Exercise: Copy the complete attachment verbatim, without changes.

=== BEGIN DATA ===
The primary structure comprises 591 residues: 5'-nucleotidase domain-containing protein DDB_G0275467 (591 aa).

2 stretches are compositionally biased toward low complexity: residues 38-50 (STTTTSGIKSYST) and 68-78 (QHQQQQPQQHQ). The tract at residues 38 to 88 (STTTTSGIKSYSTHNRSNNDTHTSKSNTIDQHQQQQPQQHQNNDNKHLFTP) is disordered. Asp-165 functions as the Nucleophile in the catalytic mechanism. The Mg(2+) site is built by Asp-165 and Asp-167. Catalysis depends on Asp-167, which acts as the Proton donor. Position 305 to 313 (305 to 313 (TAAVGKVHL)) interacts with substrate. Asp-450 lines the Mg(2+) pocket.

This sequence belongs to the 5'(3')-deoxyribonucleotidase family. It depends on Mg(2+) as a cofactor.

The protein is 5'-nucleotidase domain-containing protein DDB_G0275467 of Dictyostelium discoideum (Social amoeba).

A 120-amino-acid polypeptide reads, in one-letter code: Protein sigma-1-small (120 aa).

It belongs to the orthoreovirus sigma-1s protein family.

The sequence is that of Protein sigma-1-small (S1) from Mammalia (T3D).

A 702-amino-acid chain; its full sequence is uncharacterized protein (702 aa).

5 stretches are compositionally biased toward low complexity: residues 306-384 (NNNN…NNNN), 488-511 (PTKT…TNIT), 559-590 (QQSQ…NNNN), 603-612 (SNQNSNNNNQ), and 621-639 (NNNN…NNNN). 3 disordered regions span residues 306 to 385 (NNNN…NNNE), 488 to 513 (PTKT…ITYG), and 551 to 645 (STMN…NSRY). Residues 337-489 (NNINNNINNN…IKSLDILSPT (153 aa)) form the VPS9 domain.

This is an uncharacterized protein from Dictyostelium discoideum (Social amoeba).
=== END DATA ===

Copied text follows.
The primary structure comprises 591 residues: 5'-nucleotidase domain-containing protein DDB_G0275467 (591 aa).

2 stretches are compositionally biased toward low complexity: residues 38-50 (STTTTSGIKSYST) and 68-78 (QHQQQQPQQHQ). The tract at residues 38 to 88 (STTTTSGIKSYSTHNRSNNDTHTSKSNTIDQHQQQQPQQHQNNDNKHLFTP) is disordered. Asp-165 functions as the Nucleophile in the catalytic mechanism. The Mg(2+) site is built by Asp-165 and Asp-167. Catalysis depends on Asp-167, which acts as the Proton donor. Position 305 to 313 (305 to 313 (TAAVGKVHL)) interacts with substrate. Asp-450 lines the Mg(2+) pocket.

This sequence belongs to the 5'(3')-deoxyribonucleotidase family. It depends on Mg(2+) as a cofactor.

The protein is 5'-nucleotidase domain-containing protein DDB_G0275467 of Dictyostelium discoideum (Social amoeba).

A 120-amino-acid polypeptide reads, in one-letter code: Protein sigma-1-small (120 aa).

It belongs to the orthoreovirus sigma-1s protein family.

The sequence is that of Protein sigma-1-small (S1) from Mammalia (T3D).

A 702-amino-acid chain; its full sequence is uncharacterized protein (702 aa).

5 stretches are compositionally biased toward low complexity: residues 306-384 (NNNN…NNNN), 488-511 (PTKT…TNIT), 559-590 (QQSQ…NNNN), 603-612 (SNQNSNNNNQ), and 621-639 (NNNN…NNNN). 3 disordered regions span residues 306 to 385 (NNNN…NNNE), 488 to 513 (PTKT…ITYG), and 551 to 645 (STMN…NSRY). Residues 337-489 (NNINNNINNN…IKSLDILSPT (153 aa)) form the VPS9 domain.

This is an uncharacterized protein from Dictyostelium discoideum (Social amoeba).